Diversified commodity indices are down about 5 percent year-to-date. Equity markets are up significantly and the Japanese yen has weakened, which suggests that broader economic concerns do not seem to be driving prices. This puts the focus on supply as the main culprit. However, blaming the commodities slump on supply alone would be inaccurate. Global purchasing managers' indices disappointed expectations in April. Softness in car sales and questions over U.S. economic stimulus also weighed, while China's outlook still calls for a slowdown.
So should the market be worried? We don't think so for two reasons. First, we expect favorable developments for prices on the supply and demand side in the coming months. And second, elevated speculative positions in the futures market have made it easy for supply and demand concerns and technical factors to pressure prices lower. With the most aggressive net long positions in the futures market having moderated, the negative impact of these short-term flows on prices should diminish.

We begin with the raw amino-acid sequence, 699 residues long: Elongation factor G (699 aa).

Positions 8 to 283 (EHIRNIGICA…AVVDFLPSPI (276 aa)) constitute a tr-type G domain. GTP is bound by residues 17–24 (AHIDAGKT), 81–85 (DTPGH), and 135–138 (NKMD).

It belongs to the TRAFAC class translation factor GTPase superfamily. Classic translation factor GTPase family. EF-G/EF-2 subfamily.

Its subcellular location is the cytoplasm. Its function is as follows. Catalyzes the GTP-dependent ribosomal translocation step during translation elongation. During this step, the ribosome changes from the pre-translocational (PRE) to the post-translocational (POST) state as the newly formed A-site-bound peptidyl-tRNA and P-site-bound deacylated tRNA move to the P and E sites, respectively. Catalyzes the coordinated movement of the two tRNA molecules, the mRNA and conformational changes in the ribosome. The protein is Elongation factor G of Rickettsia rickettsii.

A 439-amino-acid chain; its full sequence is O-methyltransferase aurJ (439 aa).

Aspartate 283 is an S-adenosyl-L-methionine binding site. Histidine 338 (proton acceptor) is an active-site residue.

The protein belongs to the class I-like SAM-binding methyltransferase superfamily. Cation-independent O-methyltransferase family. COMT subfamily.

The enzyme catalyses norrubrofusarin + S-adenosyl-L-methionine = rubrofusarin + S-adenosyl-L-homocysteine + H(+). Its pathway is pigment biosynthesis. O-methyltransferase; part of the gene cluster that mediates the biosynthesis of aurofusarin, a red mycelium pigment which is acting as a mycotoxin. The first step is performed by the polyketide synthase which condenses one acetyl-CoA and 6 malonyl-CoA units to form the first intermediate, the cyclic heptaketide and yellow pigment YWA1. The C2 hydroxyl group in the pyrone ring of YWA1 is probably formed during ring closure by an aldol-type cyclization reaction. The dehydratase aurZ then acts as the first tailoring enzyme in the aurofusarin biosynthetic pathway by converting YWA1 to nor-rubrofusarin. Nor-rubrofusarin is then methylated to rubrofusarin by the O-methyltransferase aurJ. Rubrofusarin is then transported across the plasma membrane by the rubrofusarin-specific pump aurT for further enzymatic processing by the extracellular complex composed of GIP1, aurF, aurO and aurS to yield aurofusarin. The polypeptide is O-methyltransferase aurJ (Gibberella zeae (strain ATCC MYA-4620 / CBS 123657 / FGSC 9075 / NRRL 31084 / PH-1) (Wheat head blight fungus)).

We believe that the investment cycle will broaden and strengthen in the coming months, particularly in Asia. Even in the U.S., where activity indicators in the first quarter of this year were disappointing, the investment side of gross domestic product showed a strong year-on-year acceleration. This and good European economic numbers give us confidence that global GDP growth can still gain traction and support commodity demand in the second half of this year. Demand for commodities has been strong this year with oil offtake—a form of upfront trading—running at a healthy pace, supported by Asia and Europe.
Considering our outlook for firmer economic activity amid disciplined supply, we believe the odds are in favor of higher commodity prices. Historically, the strongest return periods for commodities are during the later stages of an economic upswing. We therefore feel comfortable in our outlook for a 10 percent-plus appreciation in broadly diversified commodity indices over the next three to six months.